MANILA (Reuters) - Philippine President Rodrigo Duterte said on Wednesday his government is willing to face any inquiry into the deaths of hundreds of suspected drug dealers and users as human rights groups express alarm over extrajudicial killings.
Nearly 600 suspected drug peddlers and users have been killed in police operations since Duterte took power six weeks ago, police say, but rights groups put the number at more than 1,000.
“We are willing to submit ourselves for an investigation before anybody,” Duterte said in a speech at the national police office, adding some of the killings were carried out by drug gangs.
“But do not attribute acts of other criminals upon my government. The fight against drugs will continue unrelenting until we have destroyed the apparatus operating in the entire country.”
There have been cases when police officers have killed suspected drug dealers in handcuffs, in police custody or inside prison cells, civil rights lawyers have said. Police have said they will not condone wrongdoing but that some may have been killed by rogue officers.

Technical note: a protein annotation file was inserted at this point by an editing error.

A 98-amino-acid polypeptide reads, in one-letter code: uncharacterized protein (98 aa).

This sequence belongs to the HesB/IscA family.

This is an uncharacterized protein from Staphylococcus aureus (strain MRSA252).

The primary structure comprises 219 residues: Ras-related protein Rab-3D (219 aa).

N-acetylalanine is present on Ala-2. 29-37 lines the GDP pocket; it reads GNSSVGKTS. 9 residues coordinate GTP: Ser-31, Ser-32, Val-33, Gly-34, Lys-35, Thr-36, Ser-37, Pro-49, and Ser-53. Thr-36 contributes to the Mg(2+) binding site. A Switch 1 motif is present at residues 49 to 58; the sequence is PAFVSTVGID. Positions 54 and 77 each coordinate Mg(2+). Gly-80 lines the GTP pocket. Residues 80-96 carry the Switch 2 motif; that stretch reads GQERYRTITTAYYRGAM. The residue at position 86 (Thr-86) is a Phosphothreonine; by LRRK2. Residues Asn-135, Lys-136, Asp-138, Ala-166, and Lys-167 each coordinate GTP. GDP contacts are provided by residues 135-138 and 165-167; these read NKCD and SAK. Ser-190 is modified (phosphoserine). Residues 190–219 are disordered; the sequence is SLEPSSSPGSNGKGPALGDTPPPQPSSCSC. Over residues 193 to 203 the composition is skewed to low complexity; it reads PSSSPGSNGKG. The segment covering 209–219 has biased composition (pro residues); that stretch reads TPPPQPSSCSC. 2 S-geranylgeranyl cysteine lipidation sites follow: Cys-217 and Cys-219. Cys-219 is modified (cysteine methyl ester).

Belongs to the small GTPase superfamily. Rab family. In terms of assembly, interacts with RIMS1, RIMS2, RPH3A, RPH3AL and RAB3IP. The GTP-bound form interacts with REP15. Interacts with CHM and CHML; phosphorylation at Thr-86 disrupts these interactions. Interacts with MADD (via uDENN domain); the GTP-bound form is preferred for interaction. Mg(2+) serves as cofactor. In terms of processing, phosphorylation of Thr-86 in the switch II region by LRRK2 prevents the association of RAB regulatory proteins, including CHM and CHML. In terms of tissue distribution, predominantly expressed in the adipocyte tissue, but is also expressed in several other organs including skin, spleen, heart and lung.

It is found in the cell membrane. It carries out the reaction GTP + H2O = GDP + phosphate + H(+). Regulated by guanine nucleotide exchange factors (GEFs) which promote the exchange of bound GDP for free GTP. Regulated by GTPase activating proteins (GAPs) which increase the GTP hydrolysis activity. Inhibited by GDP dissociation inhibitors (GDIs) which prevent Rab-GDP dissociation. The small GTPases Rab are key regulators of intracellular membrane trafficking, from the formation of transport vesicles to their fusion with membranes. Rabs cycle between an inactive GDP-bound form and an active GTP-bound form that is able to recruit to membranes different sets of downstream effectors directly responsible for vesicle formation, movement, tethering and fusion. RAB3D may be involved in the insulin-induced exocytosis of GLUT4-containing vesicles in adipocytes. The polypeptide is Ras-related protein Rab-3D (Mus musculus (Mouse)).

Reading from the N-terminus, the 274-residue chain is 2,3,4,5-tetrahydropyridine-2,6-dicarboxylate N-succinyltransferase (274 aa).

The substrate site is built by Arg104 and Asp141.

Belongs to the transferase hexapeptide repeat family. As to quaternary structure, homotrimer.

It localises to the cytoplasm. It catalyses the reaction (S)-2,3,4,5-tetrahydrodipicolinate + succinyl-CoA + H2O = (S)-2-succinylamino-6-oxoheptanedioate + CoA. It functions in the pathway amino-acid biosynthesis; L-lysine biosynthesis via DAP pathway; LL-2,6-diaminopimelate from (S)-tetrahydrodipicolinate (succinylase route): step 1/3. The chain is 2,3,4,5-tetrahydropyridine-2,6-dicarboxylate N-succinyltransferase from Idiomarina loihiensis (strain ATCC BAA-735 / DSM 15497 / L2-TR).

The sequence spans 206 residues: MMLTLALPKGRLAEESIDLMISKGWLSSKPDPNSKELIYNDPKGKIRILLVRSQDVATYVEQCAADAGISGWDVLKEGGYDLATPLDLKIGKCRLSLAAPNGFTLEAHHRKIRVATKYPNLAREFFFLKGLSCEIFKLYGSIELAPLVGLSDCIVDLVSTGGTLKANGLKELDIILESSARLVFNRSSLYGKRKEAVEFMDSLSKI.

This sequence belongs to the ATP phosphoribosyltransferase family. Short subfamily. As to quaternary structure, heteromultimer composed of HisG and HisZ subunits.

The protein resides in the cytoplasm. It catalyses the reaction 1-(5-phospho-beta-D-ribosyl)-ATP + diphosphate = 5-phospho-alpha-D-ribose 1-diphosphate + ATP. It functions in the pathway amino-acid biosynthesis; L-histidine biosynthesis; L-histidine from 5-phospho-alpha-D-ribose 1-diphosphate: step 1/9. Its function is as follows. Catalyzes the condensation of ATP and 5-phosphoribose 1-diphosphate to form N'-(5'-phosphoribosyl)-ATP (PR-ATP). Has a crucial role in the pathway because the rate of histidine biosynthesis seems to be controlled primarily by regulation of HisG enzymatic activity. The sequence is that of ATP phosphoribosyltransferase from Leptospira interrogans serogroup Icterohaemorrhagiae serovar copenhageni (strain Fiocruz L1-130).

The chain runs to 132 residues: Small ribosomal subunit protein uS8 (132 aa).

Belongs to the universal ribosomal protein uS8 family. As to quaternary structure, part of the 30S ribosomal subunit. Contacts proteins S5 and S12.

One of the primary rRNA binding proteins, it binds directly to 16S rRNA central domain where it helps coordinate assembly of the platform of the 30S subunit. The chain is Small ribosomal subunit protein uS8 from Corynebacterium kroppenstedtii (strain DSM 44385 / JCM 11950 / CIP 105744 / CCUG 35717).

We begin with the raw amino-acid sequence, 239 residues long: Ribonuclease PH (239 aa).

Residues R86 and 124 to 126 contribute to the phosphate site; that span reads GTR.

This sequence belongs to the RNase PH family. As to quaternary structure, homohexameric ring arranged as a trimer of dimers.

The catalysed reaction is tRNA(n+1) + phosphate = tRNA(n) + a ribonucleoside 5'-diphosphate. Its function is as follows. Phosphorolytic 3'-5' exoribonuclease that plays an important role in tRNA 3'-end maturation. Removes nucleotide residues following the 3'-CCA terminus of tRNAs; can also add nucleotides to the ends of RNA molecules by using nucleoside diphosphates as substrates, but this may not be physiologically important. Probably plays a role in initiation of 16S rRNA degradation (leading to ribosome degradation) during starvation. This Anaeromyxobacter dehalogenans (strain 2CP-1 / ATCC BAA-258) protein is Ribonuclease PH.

In another public event, Duterte attacked Senator Leila de Lima, who will open a public inquiry next week into drug-related killings, saying she was only playing politics and linked her driver to the drugs trade.
“It’s character assassination,” an emotional de Lima told reporters at the Senate. “It’s so foul. I did not expect the president to do that.”
Duterte won the presidency in May on a single platform of suppressing crime and drugs, declaring war on narcotics on his first day in office. He has identified 160 officials, police and judges in a name-and-shame campaign to stop the drug trade.
“I myself, who ordered the campaign against drugs, take full and sole responsibility for it,” Duterte said, cautioning police against using excessive force in making arrests.
“Do not kill if you’re not in danger of losing your life.”
Editing by Nick Macfie